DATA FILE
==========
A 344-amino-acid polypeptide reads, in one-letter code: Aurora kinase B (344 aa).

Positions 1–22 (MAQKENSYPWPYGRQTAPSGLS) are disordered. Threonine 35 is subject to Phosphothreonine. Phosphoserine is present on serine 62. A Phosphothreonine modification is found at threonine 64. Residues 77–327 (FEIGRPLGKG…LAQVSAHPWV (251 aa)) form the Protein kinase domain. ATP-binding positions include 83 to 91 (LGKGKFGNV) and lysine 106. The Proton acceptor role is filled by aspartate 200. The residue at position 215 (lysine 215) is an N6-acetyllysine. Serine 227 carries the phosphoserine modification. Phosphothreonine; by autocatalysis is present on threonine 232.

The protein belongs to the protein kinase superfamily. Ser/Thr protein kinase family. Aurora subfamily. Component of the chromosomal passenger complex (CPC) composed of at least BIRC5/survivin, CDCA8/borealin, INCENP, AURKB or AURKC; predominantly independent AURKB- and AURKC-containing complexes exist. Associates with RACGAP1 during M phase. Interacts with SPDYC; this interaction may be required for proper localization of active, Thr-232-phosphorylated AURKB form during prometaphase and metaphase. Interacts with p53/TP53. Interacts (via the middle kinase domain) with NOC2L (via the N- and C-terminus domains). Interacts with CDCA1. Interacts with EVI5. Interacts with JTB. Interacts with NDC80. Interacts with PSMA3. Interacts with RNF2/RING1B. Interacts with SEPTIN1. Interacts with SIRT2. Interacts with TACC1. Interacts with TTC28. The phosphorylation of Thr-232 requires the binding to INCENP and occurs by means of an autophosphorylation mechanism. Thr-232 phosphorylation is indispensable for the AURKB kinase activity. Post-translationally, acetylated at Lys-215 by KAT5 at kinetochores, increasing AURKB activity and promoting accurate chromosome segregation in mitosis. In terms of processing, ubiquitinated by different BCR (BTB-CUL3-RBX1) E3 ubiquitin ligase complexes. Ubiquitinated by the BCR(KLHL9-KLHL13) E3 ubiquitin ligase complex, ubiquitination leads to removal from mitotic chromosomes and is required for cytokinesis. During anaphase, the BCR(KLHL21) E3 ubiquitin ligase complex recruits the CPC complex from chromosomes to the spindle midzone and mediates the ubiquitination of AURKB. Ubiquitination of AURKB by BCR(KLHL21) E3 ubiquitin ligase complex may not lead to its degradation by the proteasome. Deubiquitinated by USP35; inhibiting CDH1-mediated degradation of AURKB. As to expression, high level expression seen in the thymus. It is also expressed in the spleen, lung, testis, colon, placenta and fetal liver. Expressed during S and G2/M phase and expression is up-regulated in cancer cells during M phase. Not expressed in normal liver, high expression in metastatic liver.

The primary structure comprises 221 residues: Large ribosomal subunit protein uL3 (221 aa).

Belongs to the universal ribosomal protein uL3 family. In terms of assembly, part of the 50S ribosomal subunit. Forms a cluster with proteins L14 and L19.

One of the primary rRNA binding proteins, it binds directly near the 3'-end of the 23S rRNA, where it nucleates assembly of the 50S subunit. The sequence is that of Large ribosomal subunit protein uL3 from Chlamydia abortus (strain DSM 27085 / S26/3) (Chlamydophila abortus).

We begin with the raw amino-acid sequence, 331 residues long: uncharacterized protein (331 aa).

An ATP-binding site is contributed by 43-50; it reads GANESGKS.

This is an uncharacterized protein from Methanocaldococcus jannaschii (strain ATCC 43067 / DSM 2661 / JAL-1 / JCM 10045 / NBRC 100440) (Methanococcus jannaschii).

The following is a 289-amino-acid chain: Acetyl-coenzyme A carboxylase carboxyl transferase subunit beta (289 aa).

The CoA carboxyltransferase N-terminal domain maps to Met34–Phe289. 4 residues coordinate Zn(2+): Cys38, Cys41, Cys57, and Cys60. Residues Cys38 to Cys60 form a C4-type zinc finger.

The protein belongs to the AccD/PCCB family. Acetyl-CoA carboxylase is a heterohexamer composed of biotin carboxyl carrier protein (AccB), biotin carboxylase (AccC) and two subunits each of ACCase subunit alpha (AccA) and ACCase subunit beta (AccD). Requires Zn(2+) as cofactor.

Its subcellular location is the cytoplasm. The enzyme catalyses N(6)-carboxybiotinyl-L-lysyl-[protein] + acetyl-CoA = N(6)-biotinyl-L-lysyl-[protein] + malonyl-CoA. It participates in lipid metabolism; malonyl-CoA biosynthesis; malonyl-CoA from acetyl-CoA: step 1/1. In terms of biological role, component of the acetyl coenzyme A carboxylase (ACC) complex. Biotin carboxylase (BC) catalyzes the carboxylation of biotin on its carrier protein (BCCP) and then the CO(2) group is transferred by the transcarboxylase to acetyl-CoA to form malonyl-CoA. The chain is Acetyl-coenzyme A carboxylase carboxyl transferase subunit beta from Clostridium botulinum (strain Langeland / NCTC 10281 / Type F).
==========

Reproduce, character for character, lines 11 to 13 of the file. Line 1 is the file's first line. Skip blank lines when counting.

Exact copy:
The CoA carboxyltransferase N-terminal domain maps to Met34–Phe289. 4 residues coordinate Zn(2+): Cys38, Cys41, Cys57, and Cys60. Residues Cys38 to Cys60 form a C4-type zinc finger.

The protein belongs to the AccD/PCCB family. Acetyl-CoA carboxylase is a heterohexamer composed of biotin carboxyl carrier protein (AccB), biotin carboxylase (AccC) and two subunits each of ACCase subunit alpha (AccA) and ACCase subunit beta (AccD). Requires Zn(2+) as cofactor.

Its subcellular location is the cytoplasm. The enzyme catalyses N(6)-carboxybiotinyl-L-lysyl-[protein] + acetyl-CoA = N(6)-biotinyl-L-lysyl-[protein] + malonyl-CoA. It participates in lipid metabolism; malonyl-CoA biosynthesis; malonyl-CoA from acetyl-CoA: step 1/1. In terms of biological role, component of the acetyl coenzyme A carboxylase (ACC) complex. Biotin carboxylase (BC) catalyzes the carboxylation of biotin on its carrier protein (BCCP) and then the CO(2) group is transferred by the transcarboxylase to acetyl-CoA to form malonyl-CoA. The chain is Acetyl-coenzyme A carboxylase carboxyl transferase subunit beta from Clostridium botulinum (strain Langeland / NCTC 10281 / Type F).